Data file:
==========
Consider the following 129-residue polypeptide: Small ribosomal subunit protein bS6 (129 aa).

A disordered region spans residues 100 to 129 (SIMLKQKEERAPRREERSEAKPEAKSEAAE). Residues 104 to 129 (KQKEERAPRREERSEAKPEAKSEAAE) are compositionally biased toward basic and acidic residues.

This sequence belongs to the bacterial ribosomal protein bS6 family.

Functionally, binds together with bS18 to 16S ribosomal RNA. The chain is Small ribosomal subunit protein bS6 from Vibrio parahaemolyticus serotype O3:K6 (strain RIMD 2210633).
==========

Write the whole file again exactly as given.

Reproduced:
Consider the following 129-residue polypeptide: Small ribosomal subunit protein bS6 (129 aa).

A disordered region spans residues 100 to 129 (SIMLKQKEERAPRREERSEAKPEAKSEAAE). Residues 104 to 129 (KQKEERAPRREERSEAKPEAKSEAAE) are compositionally biased toward basic and acidic residues.

This sequence belongs to the bacterial ribosomal protein bS6 family.

Functionally, binds together with bS18 to 16S ribosomal RNA. The chain is Small ribosomal subunit protein bS6 from Vibrio parahaemolyticus serotype O3:K6 (strain RIMD 2210633).